The crisis in Nigerian’s ruling party, the Peoples Democratic Party, PDP blew up on the face of its country’s leaders with the walkout of seven of its governors and several other leaders in disagreement with the way the party is being run.
There are several reasons why the problem in the PDP has no easy solution. One of this is the President’s immediate circle of officials and advisers.
Watching him give a live speech at the convention at the Eagle Square in Abuja, leaves one wondering if this is a President that is being managed at all. Dr. Jonathan Goodluck must come to terms with the fact that he can do better with a completely new personal management and speech-writing teams.
Many who saw him must have wondered why he wore the uniform he did. Presidents ought not to be decked out in political party garb and certainly should be required to wear a lanyard with a huge credential.
Two gentlemen standing right behind the President as he spoke – I could identify the former Minister of Information, Jerry Gana and a macho guy wearing dark goggles – were a terrible distraction and should not have been in the eye of the camera throughout the President’s rather lengthy address. Jerry Gana in particular did not stand still and was actually not paying attention to what the President spoke.
It’s equally amazing to think of what had become of professionalism in camera work in the Nigerian Television Authority, NTA. The TV shot of the President showed a background of a constant flow of legs… people walking behind the stage, a yet another indication that people were not paying attention.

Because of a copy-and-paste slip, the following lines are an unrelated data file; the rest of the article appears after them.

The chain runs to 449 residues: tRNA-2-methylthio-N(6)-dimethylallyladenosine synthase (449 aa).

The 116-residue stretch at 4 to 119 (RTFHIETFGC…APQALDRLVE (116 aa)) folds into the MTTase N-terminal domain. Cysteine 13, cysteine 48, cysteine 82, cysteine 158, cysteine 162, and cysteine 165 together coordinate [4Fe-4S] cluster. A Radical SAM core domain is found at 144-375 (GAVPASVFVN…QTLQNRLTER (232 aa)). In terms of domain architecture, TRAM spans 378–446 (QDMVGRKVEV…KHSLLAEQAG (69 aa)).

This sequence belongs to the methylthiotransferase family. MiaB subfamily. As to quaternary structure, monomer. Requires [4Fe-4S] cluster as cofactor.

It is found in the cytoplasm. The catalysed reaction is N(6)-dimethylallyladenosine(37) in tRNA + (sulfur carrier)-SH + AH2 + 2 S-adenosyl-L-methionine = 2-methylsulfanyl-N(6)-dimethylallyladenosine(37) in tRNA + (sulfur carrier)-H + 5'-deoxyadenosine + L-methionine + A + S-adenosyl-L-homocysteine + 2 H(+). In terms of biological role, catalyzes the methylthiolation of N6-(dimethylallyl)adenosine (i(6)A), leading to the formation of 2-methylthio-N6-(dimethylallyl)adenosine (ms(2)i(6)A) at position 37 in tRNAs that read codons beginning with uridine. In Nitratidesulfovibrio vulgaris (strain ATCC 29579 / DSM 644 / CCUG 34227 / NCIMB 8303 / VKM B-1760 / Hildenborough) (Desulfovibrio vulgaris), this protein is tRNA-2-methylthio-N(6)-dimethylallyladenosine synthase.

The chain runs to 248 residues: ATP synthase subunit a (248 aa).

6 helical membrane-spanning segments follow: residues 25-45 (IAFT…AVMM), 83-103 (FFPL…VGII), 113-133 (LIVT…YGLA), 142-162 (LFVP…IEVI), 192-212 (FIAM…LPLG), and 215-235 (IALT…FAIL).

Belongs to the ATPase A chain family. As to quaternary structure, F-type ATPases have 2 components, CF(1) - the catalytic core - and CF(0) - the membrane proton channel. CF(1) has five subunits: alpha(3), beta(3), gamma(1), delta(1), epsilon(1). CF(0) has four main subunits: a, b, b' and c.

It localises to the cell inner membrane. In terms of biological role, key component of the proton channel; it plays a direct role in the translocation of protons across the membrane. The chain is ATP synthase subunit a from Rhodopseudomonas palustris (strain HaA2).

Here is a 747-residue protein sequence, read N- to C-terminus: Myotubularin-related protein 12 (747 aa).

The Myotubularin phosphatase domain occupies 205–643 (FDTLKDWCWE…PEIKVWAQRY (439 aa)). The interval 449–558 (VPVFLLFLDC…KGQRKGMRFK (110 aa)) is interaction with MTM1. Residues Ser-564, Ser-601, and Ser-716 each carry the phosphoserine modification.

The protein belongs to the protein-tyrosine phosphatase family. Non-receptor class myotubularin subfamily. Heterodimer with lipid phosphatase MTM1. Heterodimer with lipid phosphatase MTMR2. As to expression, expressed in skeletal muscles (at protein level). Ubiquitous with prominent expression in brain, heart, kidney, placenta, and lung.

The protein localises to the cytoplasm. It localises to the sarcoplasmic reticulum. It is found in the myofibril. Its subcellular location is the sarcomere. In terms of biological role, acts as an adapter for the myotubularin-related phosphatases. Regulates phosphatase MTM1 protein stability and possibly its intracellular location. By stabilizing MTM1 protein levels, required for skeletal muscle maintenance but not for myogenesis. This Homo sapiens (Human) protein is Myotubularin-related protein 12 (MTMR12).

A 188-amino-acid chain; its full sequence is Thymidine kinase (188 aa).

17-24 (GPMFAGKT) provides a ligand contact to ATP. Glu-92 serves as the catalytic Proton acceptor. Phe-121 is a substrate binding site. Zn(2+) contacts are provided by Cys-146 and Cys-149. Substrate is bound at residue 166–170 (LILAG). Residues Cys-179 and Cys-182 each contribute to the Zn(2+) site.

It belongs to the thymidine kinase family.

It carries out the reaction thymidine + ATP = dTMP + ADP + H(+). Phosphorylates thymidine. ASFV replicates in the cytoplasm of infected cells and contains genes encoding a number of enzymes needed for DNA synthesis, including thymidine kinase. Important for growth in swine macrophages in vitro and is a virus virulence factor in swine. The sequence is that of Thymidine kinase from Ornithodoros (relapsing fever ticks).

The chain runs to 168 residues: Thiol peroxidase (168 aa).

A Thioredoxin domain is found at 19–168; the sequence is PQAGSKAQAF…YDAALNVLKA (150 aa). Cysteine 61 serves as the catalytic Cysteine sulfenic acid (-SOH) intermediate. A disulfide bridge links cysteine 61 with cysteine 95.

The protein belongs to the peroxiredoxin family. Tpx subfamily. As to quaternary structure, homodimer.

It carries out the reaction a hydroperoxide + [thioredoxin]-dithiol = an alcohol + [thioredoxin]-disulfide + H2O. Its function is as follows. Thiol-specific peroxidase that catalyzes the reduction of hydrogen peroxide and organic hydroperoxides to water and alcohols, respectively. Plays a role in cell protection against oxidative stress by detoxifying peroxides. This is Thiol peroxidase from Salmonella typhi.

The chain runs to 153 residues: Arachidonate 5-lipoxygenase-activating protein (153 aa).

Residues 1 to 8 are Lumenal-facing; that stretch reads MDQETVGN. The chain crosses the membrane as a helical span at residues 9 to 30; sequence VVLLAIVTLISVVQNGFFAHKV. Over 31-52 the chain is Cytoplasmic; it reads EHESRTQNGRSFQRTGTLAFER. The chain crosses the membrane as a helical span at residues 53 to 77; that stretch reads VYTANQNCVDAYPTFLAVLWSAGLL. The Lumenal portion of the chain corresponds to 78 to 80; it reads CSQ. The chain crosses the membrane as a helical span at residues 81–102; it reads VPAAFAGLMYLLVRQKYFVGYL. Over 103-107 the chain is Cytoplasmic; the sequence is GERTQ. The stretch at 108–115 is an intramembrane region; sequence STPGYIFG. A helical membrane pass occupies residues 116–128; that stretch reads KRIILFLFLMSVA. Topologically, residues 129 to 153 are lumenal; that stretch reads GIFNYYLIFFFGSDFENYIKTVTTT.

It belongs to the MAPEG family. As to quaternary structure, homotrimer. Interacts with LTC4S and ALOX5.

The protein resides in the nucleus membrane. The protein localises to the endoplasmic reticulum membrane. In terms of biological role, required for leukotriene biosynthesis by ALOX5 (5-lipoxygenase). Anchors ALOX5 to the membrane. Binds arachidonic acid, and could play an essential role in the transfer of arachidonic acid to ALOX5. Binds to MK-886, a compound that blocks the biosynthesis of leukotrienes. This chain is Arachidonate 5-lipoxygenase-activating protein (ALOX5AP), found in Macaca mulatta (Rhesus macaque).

The speech content was itself no less a disaster. It was just a long list of projects and financial amounts and it went on and on, such that you could mistake it for an appropriation speech before the parliament. There was no message, no vision.
Lastly, I have continued to wonder what the President meant when he insisted in his final remarks that his party, the PDP did not change its logos; its colours and on and on, and that it will not change. He closed out with a refrain that suggested that this was not a party of change and is therefore not prepared to change. Message hammered home: we are not ready to change!!
Syria will be bombed by the United States, U.S. no matter what the United Nations decides, no matter what the United States Congress says, that is for or against President Obama’s planned attack. That attack will go ahead for three significant reasons.
First is that the United States wants instability in the region so they can get more land for Israel. A new State for Palestine has become inevitable. To carve its territory, the U.S. wants to push out millions of Palestinians in West Bank into Jordan and other Arab territories so that there will be more land for Israel. They are going to do this, not only through the denial of the right-of-return for more than two million Palestinians in refugee camps in Jordan, Lebanon and other Arab countries but by the denial of citizenship rights including the right to vote to millions of other Arab Israelis.